You want your customer to feel known, heard, and appreciated. If you can accomplish that, you’ve created a new friend for life.
Now that I’ve set the stage, here’s a couple tips to help you create a welcoming onboarding process.
The first thing you do when you greet someone is to say “hello”. Send an email or have a pop up that shows off your charm and can start things off on a personal level. Use first name variables so you can greet them in style, thank them for joining you, and let them know what you hope they get through your relationship. Use this as an opportunity to introduce yourself and let your customer know you’re a human.
Here’s a bit of how Jean from Artful Parent does it:
When you’re filling out forms and answering question after question, you might not see the light at end of the tunnel. Don’t leave your customers in the dark about where they are in onboarding process.
Start off by telling them how long it might take, how many questions there are to answer, or create a bar or graphic that shows which stage of the process they’re in. It helps to know if you’re two steps away or 20 steps away from the finish the line. Etsy does this well by highlighting which of the five stages a customer is in.
Keep it simple
New systems can be super overwhelming to a new user no matter how simple they actually are. To avoid dumping 10 steps on the first screen, break up the process into bite-sized pieces. It’s way more manageable and your customer will feel accomplished the more boxes they can check off.
Also, if you just need an email address, don’t ask for their name, birth date, or how they take their coffee. Keep it basic and just ask for the minimum amount of what you need. Customers can go back through and fill out preferences later on when they’re deeper in the system.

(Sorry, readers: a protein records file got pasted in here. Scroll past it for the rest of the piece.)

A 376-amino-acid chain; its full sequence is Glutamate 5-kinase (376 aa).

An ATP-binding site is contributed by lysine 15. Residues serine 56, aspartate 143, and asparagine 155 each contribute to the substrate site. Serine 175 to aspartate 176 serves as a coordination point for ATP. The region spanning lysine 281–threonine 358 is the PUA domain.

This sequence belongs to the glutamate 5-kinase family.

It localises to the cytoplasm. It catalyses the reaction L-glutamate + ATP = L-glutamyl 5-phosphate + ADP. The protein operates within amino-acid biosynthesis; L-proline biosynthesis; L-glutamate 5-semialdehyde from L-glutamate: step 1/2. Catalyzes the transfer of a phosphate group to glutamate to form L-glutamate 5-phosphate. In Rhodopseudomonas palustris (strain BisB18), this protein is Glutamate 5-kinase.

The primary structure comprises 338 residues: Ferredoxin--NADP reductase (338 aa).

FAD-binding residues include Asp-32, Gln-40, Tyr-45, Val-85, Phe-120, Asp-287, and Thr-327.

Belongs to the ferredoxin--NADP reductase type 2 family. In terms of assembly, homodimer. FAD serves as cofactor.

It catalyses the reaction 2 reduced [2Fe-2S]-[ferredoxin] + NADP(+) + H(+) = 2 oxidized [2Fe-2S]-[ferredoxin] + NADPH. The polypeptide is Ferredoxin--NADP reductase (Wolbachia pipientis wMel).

Elle & Company keeps it simple by giving you options of which path you want to learn more about.
Use your product
Do you have a product that you could demo through your onboarding? Creating games for your customer to play during the onboarding steps will give them a great intro to where the buttons are and how to actually use your tool. It’s fun AND informative.
Canva, a design tool for non-designers, does a great job of with their Beginners Challenge.
Make it skippable
Some people just don’t want all the info. They’re the learn-it-on-their-own types and will want to figure it out on their own time and in their own way. To accommodate customers like this, it’s best to always have an option to jump over all the info and just get down to business.
Onboarding should be about the experience your customer has more than your product. You’ll get to geek out of over your blog, application, or tool as much as you want once the customer is settled in, but you have to get them settled first. They’ll never get to your product if they can’t get past the sign-up page.
The main thing to remember is to be hospitable. So think about how you want to be treated when you walk into a new space and create that same feeling for your customers.
Have you ever hit a roadblock in during onboarding that made you want to give up? What advice would you give to help your fellow bloggers create a seamless flow?